What's the alternative to letting people go into space? Do we really want some "anti-space police force" forcing people to stay on Earth.
If we stay on Earth, we will run out of resources. If space tourism can advance the day when we can pull down resources from the moon and asteroids, let's welcome it. Earth is a cradle, not a prison!
It's all fun and games until somebody gets "space rage" and assaults the cabin crew. Where will you put down? Asteroid 2099B?
I think that space should be reserved for the elite astronaut corp. You can't have tourists bumbling around on the ISS, wrecking good space science.
Currently, I don't think space tourism is a good idea. All Tito did was take advantage of the cash-strapped Russian Space Agency. But if they want to send him up there, and if they can do it, so be it. We can't stop him unless we point out to the Russians that in fact WE paid for THEIR part of the International Space Station, but we understandably don't want to cause a rift. Someday it will probably be somewhat affordable to travel to space, but for me, I haven't yet visited all the countries I would lke to.
Antony Shepherd, UK
While I have to admit that going into
space would be absolutely thrilling, I
also feel that it is disgusting that
people will spend any amount of
money for a thrill, yet ignore the
needs of their brothers. If the rich
would only realize how thrilling it
would be to take $20m dollars and
do something about the children in
an impoverished country who dig in
piles of stinking garbage every day
for something to eat. The smiles on
the faces of the children would be
worth far more than a few days in
space. There would be no such
horrible suffering on our beautiful
planet if we would all just readjust
what we consider valuable.
To be given the opportunity to go into space, albeit by having to fund it oneself, would be the ultimate 21st century thrill, giving one the same sense of feeling as the early pioneers must have felt in previous days whether it be in space or on land/sea.
Just imagine the feeling of exhileration of take-off, weightlessness, actually being there in space and the thrill of re-entry. One would certainly have been to the very extent of mankind's achievements and to the forefront of his potential destiny.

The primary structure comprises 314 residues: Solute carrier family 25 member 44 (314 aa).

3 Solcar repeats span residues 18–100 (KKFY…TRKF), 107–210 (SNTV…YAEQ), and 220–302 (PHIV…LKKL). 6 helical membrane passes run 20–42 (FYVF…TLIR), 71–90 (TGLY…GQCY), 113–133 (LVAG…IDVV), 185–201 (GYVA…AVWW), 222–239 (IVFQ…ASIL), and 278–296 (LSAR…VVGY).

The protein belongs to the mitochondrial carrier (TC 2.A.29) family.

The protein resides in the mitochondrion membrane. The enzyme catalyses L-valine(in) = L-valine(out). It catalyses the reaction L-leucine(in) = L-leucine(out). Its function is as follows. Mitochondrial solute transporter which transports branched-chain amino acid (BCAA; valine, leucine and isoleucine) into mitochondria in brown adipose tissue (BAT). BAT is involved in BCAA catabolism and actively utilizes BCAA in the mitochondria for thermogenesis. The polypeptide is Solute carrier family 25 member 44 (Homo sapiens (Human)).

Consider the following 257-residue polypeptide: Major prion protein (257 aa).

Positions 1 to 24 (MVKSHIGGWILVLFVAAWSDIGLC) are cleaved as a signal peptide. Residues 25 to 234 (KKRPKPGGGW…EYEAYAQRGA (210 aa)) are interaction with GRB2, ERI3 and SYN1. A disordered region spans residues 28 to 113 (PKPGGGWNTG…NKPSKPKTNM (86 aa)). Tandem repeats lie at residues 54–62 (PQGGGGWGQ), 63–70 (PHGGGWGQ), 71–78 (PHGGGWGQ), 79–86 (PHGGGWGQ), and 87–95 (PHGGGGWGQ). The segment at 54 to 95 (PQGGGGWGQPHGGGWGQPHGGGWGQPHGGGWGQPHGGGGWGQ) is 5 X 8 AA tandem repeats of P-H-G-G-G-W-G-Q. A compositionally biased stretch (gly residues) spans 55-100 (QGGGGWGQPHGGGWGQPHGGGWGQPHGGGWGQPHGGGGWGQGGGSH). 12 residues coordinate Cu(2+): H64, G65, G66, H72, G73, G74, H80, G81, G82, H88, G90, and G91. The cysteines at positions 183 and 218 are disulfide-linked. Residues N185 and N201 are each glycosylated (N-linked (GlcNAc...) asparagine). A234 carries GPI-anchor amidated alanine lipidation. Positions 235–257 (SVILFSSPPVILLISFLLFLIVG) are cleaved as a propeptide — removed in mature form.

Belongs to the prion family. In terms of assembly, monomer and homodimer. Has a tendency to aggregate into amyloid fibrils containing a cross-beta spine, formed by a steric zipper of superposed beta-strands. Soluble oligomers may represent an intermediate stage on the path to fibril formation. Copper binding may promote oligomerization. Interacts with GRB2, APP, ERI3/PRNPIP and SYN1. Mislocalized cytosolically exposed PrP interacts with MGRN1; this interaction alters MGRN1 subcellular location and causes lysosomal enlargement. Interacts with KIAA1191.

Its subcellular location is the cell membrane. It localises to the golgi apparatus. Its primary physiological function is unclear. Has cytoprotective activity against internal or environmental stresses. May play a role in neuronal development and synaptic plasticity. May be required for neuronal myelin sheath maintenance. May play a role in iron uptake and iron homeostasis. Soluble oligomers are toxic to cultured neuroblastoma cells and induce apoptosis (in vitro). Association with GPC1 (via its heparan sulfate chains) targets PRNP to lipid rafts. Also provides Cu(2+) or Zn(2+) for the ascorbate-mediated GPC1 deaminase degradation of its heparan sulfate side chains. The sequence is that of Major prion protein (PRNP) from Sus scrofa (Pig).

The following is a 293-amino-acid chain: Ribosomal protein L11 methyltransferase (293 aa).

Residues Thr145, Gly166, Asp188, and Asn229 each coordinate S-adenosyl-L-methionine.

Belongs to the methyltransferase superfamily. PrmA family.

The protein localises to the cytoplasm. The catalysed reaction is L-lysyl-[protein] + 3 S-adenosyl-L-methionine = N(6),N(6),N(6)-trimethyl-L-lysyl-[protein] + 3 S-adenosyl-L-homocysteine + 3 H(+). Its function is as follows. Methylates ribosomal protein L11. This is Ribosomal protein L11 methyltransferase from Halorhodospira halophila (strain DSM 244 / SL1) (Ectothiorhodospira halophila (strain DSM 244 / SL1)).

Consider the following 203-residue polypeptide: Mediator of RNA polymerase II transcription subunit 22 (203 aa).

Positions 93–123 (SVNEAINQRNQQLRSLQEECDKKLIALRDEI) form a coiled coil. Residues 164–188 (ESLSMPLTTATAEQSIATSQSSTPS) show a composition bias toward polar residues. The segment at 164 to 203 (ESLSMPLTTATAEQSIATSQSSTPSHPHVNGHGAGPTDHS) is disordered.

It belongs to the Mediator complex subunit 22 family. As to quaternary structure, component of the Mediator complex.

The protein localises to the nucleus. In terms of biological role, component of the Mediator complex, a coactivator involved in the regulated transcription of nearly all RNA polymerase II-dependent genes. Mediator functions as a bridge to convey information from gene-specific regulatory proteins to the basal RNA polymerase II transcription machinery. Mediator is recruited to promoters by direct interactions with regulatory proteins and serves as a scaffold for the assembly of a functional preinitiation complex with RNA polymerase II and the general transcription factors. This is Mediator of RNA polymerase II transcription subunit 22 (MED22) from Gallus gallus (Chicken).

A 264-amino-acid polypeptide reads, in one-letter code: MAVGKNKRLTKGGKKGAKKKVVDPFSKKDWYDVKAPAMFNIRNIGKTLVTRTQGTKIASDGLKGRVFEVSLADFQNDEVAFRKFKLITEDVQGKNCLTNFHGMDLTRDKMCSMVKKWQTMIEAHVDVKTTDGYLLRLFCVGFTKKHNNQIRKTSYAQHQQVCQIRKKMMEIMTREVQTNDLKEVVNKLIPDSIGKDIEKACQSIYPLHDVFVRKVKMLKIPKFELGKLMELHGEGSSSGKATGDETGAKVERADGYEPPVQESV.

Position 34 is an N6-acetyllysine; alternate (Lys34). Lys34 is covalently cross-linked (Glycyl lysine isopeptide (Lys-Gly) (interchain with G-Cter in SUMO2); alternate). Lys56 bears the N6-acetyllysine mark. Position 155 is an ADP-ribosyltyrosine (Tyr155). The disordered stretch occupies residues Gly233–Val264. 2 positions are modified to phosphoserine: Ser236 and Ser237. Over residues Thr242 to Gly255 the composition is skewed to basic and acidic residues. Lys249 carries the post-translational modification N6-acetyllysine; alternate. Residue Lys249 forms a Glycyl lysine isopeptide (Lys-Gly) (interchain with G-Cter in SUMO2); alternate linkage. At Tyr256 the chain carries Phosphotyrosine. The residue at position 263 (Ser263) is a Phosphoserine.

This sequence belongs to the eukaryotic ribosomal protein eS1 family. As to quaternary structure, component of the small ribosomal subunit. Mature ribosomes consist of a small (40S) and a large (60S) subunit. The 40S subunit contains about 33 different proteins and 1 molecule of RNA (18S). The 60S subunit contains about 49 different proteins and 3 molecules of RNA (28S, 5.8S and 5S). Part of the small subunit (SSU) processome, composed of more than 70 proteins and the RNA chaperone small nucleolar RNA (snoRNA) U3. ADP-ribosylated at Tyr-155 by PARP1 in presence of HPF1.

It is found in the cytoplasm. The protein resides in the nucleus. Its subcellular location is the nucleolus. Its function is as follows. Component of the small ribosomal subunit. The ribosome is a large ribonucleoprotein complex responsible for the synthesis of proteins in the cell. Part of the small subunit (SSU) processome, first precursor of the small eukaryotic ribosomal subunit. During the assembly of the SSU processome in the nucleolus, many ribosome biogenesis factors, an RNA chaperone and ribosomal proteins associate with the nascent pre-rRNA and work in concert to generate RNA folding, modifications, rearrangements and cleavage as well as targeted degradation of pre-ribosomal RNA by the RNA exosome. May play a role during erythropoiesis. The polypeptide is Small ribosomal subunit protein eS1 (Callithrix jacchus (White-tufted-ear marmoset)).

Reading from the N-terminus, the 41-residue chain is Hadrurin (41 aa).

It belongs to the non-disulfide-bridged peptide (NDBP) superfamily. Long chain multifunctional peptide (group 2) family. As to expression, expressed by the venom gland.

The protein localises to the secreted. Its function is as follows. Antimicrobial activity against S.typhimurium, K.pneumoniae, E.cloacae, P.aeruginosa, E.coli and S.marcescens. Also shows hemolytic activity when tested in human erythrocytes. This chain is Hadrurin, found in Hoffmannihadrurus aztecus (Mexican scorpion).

Yes, I would definately go!!
I would love to go into space, but I can't see how the pollution could be justified. If it's a regular thing - a true tourist destination, then the amount of fuel burned and pollutants released would just serve to increase the rate at which this beautiful blue jewel is destroyed.
If it served to educate the rich and powerful and moved them to stop polluting it, perhaps a limited environmental price would be acceptable in the short term.
Ever more expensive and rare thrills to destroy the planet. Such tourists should pay in addition the same money again to the UN or some other competent international body for the alleviation of the misery caused by world pollution and global warming - on the basis the polluter should pay. Better still stay at home and learn to appreciate the miracle of our beautiful but fragile planet.
Well, Mr Tito has bought his way into the history books, that's for sure! I can't see paying $100k just for "the view", though... as staggering as I'm sure it must be, I think I'd want a little bit more for my money.
What about pollution? It may be nice to see the earth from space but it is extremely polluting. I have nothing against it as long as it is along with another space mission, but tourism just for tourism would be a scandal.
Stuart Bell, Scotland, UK
This is just the beginning of course. Surely we will see more and more people paying large sums to get this unforgettable space experience in few years time. Certainly I would like to take off to space if the price for it comes down to six figures.
Let's face it: it's the ultimate tourist trip to the ultimate destination. How can it not catch on? But in a world as chaotically disordered as ours, isn't it just so much ostentatious escapism? Let's get our house in order and then fulfil our fantasies.
Tim Jones, UK
I would love to go into space, but I don't think I would be prepared to pay anywhere near £100,000 for it. And I defintely would not if that was only for a cramped space with 499 other people. Some big business should get it together and build a resort either a space station or a base on the moon. Now I might pay £100,000 for a week or two on the moon.
PS: When exactly is someone going to bother going back to the moon, it's the logical place to practice all our deep space exploration ideas and Mars landing schemes.
No, who wants to spend 20 million bucks to sit on a big firework when you can spend fifty quid and go to Blackpool and ride the big dipper? Hmmm it may at that.
Yes, yes, and yes again. It would be the ultimate trip of our lifetime. But what would you do for kicks when you got back?
People are worried about flying over 55,000m in the earth's atmosphere. How would they react to flying in outer space!
If it does catch on, I hope it becomes affordable for at least some sizable percentage of the population by the time we begin to colonize, if that happens.
What better way to finally separate the rich from the poor (once again) than to allow wealthy industrialists to leave the Earth they've so gleefully polluted while the working classes have to stay on the "home planet" and deal with stinking air and poisoned water?
Looking more short term... It may be a good
thing. Perhaps this sort of thing
will help to fund space research,
allowing governments to shift the
funds to hungry poor folk everywhere.
28 Apr 01 | Sci/Tech
Space tourist blasts off
27 Apr 01 | Sci/Tech
Profile: Tito the spaceman
27 Apr 01 | Sci/Tech
Q & A: Space tourism: Dream or reality?